Dear Miss School Manners:
I picked up my registration packet for school yesterday and wasn’t entirely surprised that school-bought lunches went up to $3. My son loves to buy. So with that in mind, he needs to start bringing a lunch so many days a week to defray some costs. But I know that if he brings peanut butter, he gets sent to the “peanut table.” So, what’s the favorite “brought lunch”? And do kids eat it? Signed, Needs Inspiration in San Ramon
Dear Needs Inspiration: Lunchboxes – so adorable, so challenging to fill. We’ve consulted a number of experts – several food gurus, a Walnut Creek middle schooler and several Lamorinda teens – and the consensus is …
(Read more after the jump. Or write to Miss School Manners now.)
what works for one family may not for others. So with that in mind, we’re offering some lunchbox suggestions and a hefty bribe. Send us your family’s faves and your contact info, and we’ll send you something swell. More on that in a minute.
OK, so we’ve done the PBJs, the ham and cheeses, and the thermoses of leftovers and frankly, we’re bored even typing that list. So here’s what our experts say. First, lunchtime’s not about food. Kids have very little time to eat, so you want to make whatever you’ve packed easy and quick. And most kids don’t mind repetition. (Of course, our kids griped when we wrapped leftover pizza slices and popped them in the ol’ brown bag, but we’ve found several nutritionists who say it’s not a bad lunch option. Eating the entire pizza, fatty and bad. A single slice? You’ve got your protein, your carbs and your sorta-veggies.)
But the trendy lunchbox option these days – and we’re not talking bento boxes although man, very very TRENDY – are wraps. Family Fun magazine suggests using a flour tortilla as the base for a Caesar wrap (sliced turkey, shredded Romaine, diced tomatoes, Parmesan and a slosh of dressing) or Southwestern Club. What we like is that you can take any combination of whatever your kids like, layer them on, roll, wrap, cut them in half and wrap them with plastic wrap. We’d freeze a juice box and toss it in the lunchbox too to keep the meat from going very, very bad…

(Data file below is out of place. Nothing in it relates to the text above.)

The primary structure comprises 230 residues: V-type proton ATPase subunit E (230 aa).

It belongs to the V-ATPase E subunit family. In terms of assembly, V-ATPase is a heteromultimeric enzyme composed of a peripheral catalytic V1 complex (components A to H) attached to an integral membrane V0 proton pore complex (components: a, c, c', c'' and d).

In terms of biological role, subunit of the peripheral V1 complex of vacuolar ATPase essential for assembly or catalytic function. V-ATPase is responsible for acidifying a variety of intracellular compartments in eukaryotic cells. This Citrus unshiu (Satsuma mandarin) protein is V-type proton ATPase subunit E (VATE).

Archana Ram, a sixth grader at Dorris Eaton School in Walnut Creek, says her friends prefer pasta, salads and soups – clam chowder and tomato bisque are faves – and none of those trigger food allergies. “After all, these are not only healthy in some ways,” Archana says, “but they also have each a quite delectable taste! When I look around in my school lunchroom, I see a lot of people having foods like pasta, soup, noodles, and turkey sandwiches.”
Our big question is how do these foods stack up when lunchtime rolls around? We’ve done the quesadilla thing (one “recipe” came from a web site that said “most schools have microwaves” so junior can zap it just before eating. Er, hello? Whose school is that?) but congealed cheese at lunch is a little icky. And we really like the idea of mini-quiches but we’re concerned about noontime quality.
So we want to hear from you. What do your kids like in their lunch box? We’ve got an enormous stack of terrific-looking parenting books, picture books, and gosh, all sorts of things. You’d probably love them. So send us your lunchbox tips and a little explainer about your fam, and we’ll send you a book. (And if you like the book, send us a review and we’ll print that too…)